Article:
Stock Market Crash 2017? This Could Trigger a Stock Market Collapse
Donald Trump Predicts U.S. Stock Market Crash
Will the stock market crash in 2017? It seems quite unlikely that the largest economy in the world will slip into a recession in 2017 and the U.S. stock market will crash. After all, the broader stock exchanges are—even after minor pullbacks—near record levels.
Since Donald Trump was officially sworn in as our 45th president, Wall Street and investors remain optimistic that his economic policies will ignite the economy.
While the unbridled optimism about a novice politician and soaring stock prices are certainly real, what’s supporting this sentiment is not. Stocks are overvalued, and the U.S. and global economies remain fragile.
This is not the foundation upon which you build further momentum on an aging bull market, which even Donald Trump said, during the first presidential debate, was “in a big fat ugly bubble.”
This wasn’t the first time President Trump questioned the health of U.S. stocks. In April 2016, Trump said he didn’t have much faith in the stock market outlook, and that it was a terrible time to invest because a huge recession was coming. (Source: “In a revealing interview, Trump predicts a ‘massive recession’ but intends to eliminate the national debt in 8 years,” The Washington Post, April 2, 2016.)
Stocks have soared a whole lot higher since those early warnings. Since Trump said he had lost faith in stocks and that a recession was coming, the major indices have extended their gains and remain near record territory.
Since April 2016, the Dow Jones Industrial Average (DJIA) has advanced 22.0%, the S&P 500 is up 20.1%, the NASDAQ is up 31.5%, and the NYSE is up 10.3%.
Since the first presidential debate on September 26, 2016, the DOW is up 8.6%, the S&P 500 is up 5.0%, the NASDAQ is up 5.2%, and the NYSE is up 16.5%. Most of those gains have come since Trump won the November election.
Suffice it to say, if Trump said stocks were in a bubble back in April and September, he’d say, if it were Presidential, that stocks were in an even bigger bubble now.
Keep in mind, Donald Trump sold off his entire $91.0-million-plus stock portfolio back in June 2016. Sure, some have said it was to avoid a conflict of interest. But recall, if you will, Trump has said on numerous occasions: “The law’s totally on my side, the president can’t have a conflict of interest.” And Trump’s right. From a legal standpoint, there can be no conflict of interest. (Source: “Trump shrugs off concerns: ‘The president can’t have a conflict of interest’,” CNBC, November 23, 2016.)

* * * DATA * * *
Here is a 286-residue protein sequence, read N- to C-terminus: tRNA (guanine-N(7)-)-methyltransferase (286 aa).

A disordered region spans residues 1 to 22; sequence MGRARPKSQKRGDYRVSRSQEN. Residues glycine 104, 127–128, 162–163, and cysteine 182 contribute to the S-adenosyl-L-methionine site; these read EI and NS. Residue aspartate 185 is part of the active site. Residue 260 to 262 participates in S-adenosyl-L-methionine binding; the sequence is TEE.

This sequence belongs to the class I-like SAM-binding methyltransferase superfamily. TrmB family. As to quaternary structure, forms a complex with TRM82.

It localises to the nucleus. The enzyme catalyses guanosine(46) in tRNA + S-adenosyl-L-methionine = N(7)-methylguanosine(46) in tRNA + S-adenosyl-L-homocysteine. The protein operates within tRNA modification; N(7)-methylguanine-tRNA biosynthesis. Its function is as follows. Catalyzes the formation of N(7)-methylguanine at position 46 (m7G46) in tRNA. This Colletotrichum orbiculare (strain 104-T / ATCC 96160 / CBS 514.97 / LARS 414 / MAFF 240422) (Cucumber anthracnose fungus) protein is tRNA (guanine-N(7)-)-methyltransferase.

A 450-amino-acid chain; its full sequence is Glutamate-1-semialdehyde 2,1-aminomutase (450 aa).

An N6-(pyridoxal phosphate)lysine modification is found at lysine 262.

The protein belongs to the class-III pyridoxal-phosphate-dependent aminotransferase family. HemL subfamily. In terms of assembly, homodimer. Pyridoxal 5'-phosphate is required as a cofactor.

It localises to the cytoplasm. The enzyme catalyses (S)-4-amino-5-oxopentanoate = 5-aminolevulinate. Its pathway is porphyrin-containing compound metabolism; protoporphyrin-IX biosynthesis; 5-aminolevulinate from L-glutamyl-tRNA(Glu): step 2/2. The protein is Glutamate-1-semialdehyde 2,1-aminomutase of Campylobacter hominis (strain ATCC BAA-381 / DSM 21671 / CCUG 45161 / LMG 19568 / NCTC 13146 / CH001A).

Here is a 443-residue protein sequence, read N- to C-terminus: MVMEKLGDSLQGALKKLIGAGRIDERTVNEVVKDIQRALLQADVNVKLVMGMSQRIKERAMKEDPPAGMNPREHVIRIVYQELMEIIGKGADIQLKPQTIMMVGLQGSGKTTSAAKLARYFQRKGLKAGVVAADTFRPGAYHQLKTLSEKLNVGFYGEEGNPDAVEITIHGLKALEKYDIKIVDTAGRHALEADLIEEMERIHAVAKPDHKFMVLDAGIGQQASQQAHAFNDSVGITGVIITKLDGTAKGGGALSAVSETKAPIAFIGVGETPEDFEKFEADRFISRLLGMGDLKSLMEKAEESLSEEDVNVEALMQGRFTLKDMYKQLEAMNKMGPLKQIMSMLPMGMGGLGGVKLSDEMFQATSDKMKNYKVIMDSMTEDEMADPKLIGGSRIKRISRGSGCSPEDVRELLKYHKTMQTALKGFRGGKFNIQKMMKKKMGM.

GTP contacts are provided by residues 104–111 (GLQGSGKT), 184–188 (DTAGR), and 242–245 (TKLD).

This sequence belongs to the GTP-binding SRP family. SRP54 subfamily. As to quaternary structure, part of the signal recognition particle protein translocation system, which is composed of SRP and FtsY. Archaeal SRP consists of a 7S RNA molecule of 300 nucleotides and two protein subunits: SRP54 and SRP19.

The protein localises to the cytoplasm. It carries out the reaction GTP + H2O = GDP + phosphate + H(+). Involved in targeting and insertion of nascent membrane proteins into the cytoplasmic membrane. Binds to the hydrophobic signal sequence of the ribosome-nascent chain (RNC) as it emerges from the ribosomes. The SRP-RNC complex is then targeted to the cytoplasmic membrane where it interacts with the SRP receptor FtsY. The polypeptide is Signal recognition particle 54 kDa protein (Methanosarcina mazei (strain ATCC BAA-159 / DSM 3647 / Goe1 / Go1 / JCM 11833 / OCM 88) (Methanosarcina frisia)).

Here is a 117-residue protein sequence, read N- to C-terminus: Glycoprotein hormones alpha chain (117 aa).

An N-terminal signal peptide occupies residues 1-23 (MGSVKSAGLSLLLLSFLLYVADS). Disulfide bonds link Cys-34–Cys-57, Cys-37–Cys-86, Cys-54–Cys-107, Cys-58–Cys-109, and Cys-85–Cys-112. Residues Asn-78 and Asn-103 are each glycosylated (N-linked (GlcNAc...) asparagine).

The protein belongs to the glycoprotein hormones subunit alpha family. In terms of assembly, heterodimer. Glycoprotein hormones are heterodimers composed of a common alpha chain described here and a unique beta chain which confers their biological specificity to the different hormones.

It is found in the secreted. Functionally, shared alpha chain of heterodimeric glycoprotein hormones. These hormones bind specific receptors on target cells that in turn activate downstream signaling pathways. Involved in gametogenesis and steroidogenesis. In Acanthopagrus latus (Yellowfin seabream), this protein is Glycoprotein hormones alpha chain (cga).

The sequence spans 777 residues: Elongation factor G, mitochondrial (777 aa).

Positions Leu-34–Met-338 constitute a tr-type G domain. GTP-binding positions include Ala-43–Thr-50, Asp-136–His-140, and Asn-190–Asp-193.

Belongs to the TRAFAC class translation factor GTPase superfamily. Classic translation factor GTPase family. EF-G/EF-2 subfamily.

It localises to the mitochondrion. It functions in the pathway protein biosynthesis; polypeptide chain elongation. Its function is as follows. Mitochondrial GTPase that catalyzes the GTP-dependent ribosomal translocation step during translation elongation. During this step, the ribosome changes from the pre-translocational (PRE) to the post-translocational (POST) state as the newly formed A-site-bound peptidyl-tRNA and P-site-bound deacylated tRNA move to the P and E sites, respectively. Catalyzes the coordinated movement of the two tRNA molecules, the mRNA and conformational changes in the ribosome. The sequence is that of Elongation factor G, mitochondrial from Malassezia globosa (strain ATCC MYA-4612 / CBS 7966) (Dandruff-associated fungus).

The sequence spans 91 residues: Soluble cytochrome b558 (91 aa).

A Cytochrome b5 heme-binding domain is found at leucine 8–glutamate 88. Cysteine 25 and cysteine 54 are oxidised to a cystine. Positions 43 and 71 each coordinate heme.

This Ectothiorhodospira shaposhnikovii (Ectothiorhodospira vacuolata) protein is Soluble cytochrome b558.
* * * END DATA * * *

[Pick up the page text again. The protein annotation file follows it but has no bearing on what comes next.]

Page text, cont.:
Still, one has to wonder if Donald Trump sold his stocks because he wanted to avoid the appearance of a conflict of interest, because his dislike for Wall Street is well known, or because he also believes that the markets are overvalued.
The same Wall Street analysts who failed to make stock market crash predictions before the stock market collapse in 2008 are ignoring the same warning signs today. The economy remains fragile, and the outlook for the stock market remains extremely volatile.
U.S. Stock Valuations in Nosebleed Territory: Where Is the Stock Market Headed?
Stock market crashes happen because stocks are in a bubble. Stock prices are higher than what the stocks are worth, and stocks eventually crash, bringing valuations more in line.
What leads to a stock market collapse? Ultimately, it’s panic. Whether it’s precipitated by an economic crisis, geopolitical event, or black swan event, investors panic and run for the exits. Judging by the stratospheric valuations these days, there are more than enough signs that point to a stock market crash in 2017.
How do we know stocks are overvalued? Because two of the most trusted stock market valuation ratios say they are.
First, the Case-Shiller cyclically adjusted price-to-earnings (CAPE) ratio suggests that the S&P 500 is overvalued by an eye-watering 87.5%. The 100-year average is around 16; as of this writing, the ratio is at 30.05. There are two ways to approach that number: 1) for every $1.00 of earnings a company makes, investors are happy to fork over $30.05, and 2) it will take more than 30 years for the earnings of the average stock on the S&P 500 to equal its share price. (Source: “Online Data Robert Shiller,” Yale University, last accessed July 26, 2017.)
The ratio, for which Robert Shiller won the Nobel Prize in Economics, has only been higher for longer twice: in 1929 and 1999. Before Black Tuesday in 1929, the CAPE ratio was at 32.56. In December 1999, at the height of the dotcom era, it topped out at a record 44.20.
Each time, it was followed by a stock market collapse, a stock market crash that Wall Street and the major news sources said would never happen.
This does not mean that U.S. stocks are going to crash in the coming weeks or even months. There is too much euphoria in the markets since Trump won the election. And the Case-Shiller ratio is not as dramatic as it was in 2000, when it stood near 45.
The last time the markets were this overvalued was in 1998, and stocks still climbed higher for another two years. That means stocks could continue to climb for another six months or more.